Building Plant-Based Community & Support in 4 Easy Steps
Having spent an entire professional career observing human behavior as a licensed clinical social worker and certified professional coach and witnessing the sheer determination it takes for people to make permanent changes to improve the quality of their lives, I thought it was time for me to reflect on what I see as some of the biggest challenges we face as change agents trying to show others the benefits of eating a whole food, plant-based diet (WFPBD).
How many times have I heard graduates of the T. Colin Campbell Plant-Based Nutrition Certificate say, “I just don’t know what to do with all this great information now that I’ve earned my certificate” or “I have this idea but I don’t know how to bring it to fruition.”
I’d like to explore this issue of moving from intentions to actions but before delving into this, let me first address the notion of courage. I think it is fair to say that all of us are confident that we could improve the health and well-being of others if they only knew what we knew about the research supporting a WFPBD. What we often find when trying to deliver this life-saving message to others is that they are not always open or ready to hear what we have to say. It can certainly be discouraging when they continue along their merry way with no intention of changing. It can also be quite frustrating and cause us to question whether we have the fortitude to “stay the course” and continue to speak what we know to be true. This is where true courage comes in. We are courageous when we realize that not everyone will be open or ready to hear our message but never give up on trying to improve the lives of those we encounter because we know that if we reach even one person, we will have changed the course of his or her life for the better—forever.
So we try to live by example, hoping that what others see in us will motivate them to give our lifestyle a try. We persevere, always aware that we are role models for healthy living as we continue to “plant the seeds for change” in others. Sometimes we see the results when someone decides to move towards a healthy diet; other times not. What is important to remember is that you never really know what impact you might have upon another human being.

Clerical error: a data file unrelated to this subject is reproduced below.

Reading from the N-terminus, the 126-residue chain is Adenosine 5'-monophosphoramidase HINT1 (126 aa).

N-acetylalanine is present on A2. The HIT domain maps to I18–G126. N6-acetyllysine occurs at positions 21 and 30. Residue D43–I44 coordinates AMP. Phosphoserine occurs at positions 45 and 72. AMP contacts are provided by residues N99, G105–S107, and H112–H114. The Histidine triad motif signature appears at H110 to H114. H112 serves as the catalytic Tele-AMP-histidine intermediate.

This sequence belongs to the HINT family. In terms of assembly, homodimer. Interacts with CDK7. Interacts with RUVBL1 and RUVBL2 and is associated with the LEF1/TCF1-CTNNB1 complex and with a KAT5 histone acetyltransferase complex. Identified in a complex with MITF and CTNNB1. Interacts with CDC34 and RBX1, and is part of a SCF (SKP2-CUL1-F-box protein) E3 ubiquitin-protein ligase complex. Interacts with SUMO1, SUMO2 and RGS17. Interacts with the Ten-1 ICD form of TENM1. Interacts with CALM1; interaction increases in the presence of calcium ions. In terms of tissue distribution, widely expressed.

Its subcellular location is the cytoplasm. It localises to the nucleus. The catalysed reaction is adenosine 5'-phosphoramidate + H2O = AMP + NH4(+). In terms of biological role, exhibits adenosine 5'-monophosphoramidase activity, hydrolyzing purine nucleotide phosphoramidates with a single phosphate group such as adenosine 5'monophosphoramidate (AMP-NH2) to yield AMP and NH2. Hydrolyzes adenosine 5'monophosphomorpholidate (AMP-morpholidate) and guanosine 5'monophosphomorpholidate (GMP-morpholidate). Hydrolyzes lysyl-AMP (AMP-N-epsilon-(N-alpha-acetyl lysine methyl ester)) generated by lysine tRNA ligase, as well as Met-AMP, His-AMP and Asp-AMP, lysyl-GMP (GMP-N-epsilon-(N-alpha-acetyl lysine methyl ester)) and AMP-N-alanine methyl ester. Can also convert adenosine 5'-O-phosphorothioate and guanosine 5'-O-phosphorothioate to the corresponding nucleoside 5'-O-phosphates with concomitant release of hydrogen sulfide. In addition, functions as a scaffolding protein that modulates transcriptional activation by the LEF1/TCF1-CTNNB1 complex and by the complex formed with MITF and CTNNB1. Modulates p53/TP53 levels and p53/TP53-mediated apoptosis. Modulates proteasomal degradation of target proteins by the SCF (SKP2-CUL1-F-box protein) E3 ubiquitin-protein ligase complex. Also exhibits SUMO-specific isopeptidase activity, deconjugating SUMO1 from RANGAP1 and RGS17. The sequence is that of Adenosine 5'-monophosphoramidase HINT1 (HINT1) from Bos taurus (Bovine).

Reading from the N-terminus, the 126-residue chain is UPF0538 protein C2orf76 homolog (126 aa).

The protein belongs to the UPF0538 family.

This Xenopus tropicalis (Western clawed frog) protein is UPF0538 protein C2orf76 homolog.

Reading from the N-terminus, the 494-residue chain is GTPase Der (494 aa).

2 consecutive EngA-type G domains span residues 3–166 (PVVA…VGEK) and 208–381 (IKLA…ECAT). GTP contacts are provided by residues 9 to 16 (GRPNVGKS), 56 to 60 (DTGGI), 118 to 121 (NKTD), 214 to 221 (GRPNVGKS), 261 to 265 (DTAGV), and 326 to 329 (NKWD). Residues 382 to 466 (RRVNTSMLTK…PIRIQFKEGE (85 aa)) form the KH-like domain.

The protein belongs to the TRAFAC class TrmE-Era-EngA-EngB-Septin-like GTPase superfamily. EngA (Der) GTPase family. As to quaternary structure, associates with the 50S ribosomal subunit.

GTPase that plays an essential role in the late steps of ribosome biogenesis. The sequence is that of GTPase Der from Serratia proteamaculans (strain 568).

I remember sitting next to a pastor at our dinner table at the 100th birthday party for a dear friend in Boca Raton, Florida, a few months ago. He and I started chatting, and I quickly learned that he was struggling with high blood pressure, diabetes and obesity. He ate the standard American diet and was curious about the vegetable plate I was having for dinner that night. I gently told him the story about my near-death experience from a heart attack and emergency bypass surgery eight years ago and what I had since learned to save myself from having this happen to me again. He listened and seemed very interested, albeit letting me know how much he enjoyed his meat and ice cream every day. I told him about Dr. Caldwell Esselstyn’s book, Prevent and Reverse Heart Disease, and also about the book I had recently published, entitled Staying Alive—Healing from Heart Disease, A Survivor’s Story. Several weeks went by and one day I checked my reviews on Amazon to see what people were saying about my book. And there it was. The pastor said he had recently met me and talked with me at length about the subject of disease prevention and health and that he was excited to read my book. So, you see, you never know when those “seeds you have planted” may take hold and grow.
Change is never easy, but change is always possible.
So how do we continue to plant these “seeds for change” when we sense the resistance to a WFPBD all around us. Here are some suggested steps as to what you can do to turn your good intentions into positive actions: